Will Gen Y Love The iPhone?

Apple has excited its base once more with the long-awaited announcement of the new iPhone/iPod that will be available in June. The online edition of The Wall Street Journal did a "hot or not" poll Monday wondering if iPhone will be another iPod or a Newton, Apple's pioneering PDA that failed. The results were overwhelming on the positive side. David Pogue's initial reaction in The New York Times was glowing.

Of course, I have come to trust the instincts of the next generation on all things music and media -- and that includes whether it comes to judging traditional media or cell phones. Some people seem to have a problem with this, but I don't. I got my rude awakening when I joined the faculty at USC and witnessed first hand how this generation feels about its media. They are a hot barometer of future success.

I got an email from one of my former students after Apple CEO Steven Jobs made his San Francisco presentation and he said, "we called it" and call it his music industry class did back in 2005. About fifty percent of the class then said they wanted a dual device that could be a phone and an iPod. They even mocked one up as a class.

I took a follow-up poll today among 50 students and the sentiment is the same. Half of this generation seems to want an all-purpose music/phone device and the other half wants to keep it separate. Apple knows this. That's why iPhone fits nicely into the iPod family. Nothing is clunky. It's not a Motorola phone with tunes packed in -- it's an iPod phone.

And, Jobs is pricing it like an iPod. This phone won't cannibalize the iPod. It will co-exist with it. For $499 or $599 depending on storage capacity a consumer will dig a little deeper into their pockets for a lot more.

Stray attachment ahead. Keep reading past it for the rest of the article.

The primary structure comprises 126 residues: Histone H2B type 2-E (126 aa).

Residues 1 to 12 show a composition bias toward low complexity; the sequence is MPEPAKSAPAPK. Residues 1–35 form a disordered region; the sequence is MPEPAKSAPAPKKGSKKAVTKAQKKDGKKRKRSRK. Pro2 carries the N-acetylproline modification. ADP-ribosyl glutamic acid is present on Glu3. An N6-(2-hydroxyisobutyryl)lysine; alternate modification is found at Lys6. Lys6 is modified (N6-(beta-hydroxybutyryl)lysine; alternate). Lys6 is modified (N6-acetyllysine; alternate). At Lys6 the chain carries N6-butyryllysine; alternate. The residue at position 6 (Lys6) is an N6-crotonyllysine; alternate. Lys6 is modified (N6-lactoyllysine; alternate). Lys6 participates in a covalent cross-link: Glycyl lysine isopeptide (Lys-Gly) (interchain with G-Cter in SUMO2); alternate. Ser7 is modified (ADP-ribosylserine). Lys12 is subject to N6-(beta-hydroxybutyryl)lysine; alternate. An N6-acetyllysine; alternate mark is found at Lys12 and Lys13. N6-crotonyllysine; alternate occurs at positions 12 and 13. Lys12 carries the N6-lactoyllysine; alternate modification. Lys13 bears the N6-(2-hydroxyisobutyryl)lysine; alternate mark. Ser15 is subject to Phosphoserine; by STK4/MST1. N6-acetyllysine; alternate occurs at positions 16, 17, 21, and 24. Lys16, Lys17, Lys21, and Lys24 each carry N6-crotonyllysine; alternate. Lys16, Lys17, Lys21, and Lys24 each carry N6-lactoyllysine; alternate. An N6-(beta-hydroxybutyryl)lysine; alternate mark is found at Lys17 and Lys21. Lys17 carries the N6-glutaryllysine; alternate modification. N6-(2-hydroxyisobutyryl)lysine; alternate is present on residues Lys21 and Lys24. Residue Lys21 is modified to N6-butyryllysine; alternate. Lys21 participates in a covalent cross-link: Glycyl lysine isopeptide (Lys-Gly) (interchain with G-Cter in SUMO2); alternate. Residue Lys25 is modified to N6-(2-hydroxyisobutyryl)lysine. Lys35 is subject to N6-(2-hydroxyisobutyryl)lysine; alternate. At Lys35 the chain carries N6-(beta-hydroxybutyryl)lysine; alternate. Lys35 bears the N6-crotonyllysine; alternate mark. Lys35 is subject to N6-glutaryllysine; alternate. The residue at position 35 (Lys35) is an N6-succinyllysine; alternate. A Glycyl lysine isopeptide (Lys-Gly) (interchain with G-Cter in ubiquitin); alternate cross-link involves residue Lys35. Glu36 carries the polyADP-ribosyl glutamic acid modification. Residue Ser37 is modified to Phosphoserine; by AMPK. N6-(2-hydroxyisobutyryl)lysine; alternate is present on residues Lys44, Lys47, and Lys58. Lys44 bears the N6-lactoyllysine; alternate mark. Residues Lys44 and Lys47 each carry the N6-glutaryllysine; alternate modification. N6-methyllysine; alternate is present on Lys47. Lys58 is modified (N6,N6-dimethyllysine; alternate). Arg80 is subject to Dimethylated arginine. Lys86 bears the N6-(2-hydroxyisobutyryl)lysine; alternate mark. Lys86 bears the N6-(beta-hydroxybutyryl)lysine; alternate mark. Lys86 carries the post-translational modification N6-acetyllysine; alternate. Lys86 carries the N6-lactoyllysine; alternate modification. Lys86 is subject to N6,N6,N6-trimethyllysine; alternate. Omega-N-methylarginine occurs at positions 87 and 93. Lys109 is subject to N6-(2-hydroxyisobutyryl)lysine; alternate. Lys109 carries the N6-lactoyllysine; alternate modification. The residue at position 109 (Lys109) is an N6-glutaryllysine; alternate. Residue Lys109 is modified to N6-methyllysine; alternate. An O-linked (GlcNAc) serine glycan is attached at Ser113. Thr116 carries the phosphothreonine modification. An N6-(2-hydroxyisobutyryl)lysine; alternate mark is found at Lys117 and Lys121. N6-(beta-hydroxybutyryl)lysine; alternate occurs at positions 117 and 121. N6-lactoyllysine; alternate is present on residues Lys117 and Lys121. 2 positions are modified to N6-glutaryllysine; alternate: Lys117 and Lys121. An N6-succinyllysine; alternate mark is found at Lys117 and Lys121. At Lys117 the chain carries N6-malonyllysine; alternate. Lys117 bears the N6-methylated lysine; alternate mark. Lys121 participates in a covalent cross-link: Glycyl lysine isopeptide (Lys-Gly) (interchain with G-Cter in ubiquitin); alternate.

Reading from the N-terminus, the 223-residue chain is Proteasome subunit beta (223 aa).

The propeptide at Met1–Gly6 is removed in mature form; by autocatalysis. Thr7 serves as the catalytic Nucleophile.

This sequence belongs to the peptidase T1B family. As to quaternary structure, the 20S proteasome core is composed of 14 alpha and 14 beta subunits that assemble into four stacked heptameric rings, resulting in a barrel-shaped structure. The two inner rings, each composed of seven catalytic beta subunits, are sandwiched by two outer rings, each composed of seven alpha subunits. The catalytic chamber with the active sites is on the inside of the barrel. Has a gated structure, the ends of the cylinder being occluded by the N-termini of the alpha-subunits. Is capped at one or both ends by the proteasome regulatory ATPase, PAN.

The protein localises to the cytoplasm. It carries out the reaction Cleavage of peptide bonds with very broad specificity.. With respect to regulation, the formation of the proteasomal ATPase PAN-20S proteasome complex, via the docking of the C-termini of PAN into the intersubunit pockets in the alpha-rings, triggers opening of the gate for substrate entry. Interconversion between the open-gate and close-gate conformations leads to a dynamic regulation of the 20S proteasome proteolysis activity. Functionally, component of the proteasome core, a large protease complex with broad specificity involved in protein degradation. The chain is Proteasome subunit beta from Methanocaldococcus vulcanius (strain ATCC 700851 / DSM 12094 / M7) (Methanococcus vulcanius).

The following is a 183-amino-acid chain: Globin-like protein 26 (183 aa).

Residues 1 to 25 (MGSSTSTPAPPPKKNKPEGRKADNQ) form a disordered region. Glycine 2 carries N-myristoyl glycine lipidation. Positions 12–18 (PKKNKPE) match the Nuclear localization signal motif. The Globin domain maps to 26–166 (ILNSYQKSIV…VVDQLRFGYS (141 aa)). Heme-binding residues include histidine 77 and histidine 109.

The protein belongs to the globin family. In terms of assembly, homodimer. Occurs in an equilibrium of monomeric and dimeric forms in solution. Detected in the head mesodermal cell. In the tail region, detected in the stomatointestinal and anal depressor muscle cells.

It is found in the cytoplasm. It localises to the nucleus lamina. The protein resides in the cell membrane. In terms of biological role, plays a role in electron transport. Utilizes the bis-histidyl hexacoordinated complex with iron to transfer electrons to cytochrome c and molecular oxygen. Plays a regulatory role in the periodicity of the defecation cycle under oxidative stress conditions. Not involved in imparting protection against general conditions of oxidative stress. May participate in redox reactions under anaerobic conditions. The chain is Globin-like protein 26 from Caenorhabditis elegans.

But, there are concerns.

One of them is Cingular. Cingular is not Verizon and some of my students did not like the fact that Apple did an exclusive deal with one carrier. They had expected better from Apple. And this could be a bit of a problem as some who are inclined to want an iPhone are disinclined to want to switch to Cingular. We'll see.

Battery life is a concern. Can a heavy user -- a heavy user of an iPod -- also be a heavy user of an iPhone and have enough juice left to exercise that killer app called making phone calls? The word will get out after the early adapters line up for their iPhone this summer, but it's still a concern. Five hours of mixed use sounds like a lot compared to current options.

Some were concerned about Apple's reputation for -- how should I say this -- questionable quality. Many have had problems with Apple products -- the screens, the batteries, even the computers. But others expressed confidence in their Apple products sayings they have never failed them.

There is also an apparent resignation to the planned obsolescence of Apple products and for that matter mobile phones. They aren't built to last. They are built to be replaced by something cooler with more features. These representatives of Gen Y don't necessarily like it, but they understand how the game is played.

Making the Apple operating system available on the iPhone is a clear winner with Mac users. Another stroke of genius. The design and operation is pure Apple and Steven Jobs continues to play to his base when he unveils new products. An Apple is expected to be hip, sleek and intuitive and they are.

So unlike Microsoft's recent debut of the Zune music player, Apple's soon to be released iPhone has taken the market by storm. It's everything and more to its target market -- not less than expected.

But this is only one small step.

Gen Y'ers concerned with too little storage capacity probably will see larger models by next Christmas and they won't be cheap. As some of my students point out, each subsequent edition of the iPod got better and they expect the same to happen with the iPhone.

From where I sit, Apple has a winner with the next generation.

By the way, some of my radio friends were disappointed that the Apple iPhone does not contain a radio feature. How could it? Steve Jobs only deals with what's hip and radio is not hip right now. He didn't fail his audience even if radio is failing its audience.